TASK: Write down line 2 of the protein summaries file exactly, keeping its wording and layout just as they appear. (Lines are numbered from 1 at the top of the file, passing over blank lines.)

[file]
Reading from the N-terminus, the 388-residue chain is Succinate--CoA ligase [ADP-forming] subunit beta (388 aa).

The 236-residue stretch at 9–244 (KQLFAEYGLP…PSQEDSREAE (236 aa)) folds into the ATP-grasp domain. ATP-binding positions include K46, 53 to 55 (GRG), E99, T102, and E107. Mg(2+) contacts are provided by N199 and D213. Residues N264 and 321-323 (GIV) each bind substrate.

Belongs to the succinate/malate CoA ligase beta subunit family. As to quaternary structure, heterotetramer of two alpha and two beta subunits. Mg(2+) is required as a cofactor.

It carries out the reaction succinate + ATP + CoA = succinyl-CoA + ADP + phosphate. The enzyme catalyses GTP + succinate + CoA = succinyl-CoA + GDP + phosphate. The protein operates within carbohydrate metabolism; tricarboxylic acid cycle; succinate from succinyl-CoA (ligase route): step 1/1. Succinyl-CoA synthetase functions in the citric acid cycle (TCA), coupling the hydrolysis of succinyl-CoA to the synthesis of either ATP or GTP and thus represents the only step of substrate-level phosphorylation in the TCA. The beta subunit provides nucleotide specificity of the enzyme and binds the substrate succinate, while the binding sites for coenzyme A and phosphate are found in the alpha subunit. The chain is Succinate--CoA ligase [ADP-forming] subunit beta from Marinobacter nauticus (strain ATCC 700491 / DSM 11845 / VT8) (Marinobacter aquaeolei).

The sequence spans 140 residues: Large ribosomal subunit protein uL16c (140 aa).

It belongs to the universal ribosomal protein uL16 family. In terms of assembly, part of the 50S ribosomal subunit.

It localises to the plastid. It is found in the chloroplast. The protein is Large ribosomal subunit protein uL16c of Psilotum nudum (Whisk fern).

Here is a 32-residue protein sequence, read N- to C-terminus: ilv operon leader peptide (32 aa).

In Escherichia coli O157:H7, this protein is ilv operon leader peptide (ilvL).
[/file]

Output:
The 236-residue stretch at 9–244 (KQLFAEYGLP…PSQEDSREAE (236 aa)) folds into the ATP-grasp domain. ATP-binding positions include K46, 53 to 55 (GRG), E99, T102, and E107. Mg(2+) contacts are provided by N199 and D213. Residues N264 and 321-323 (GIV) each bind substrate.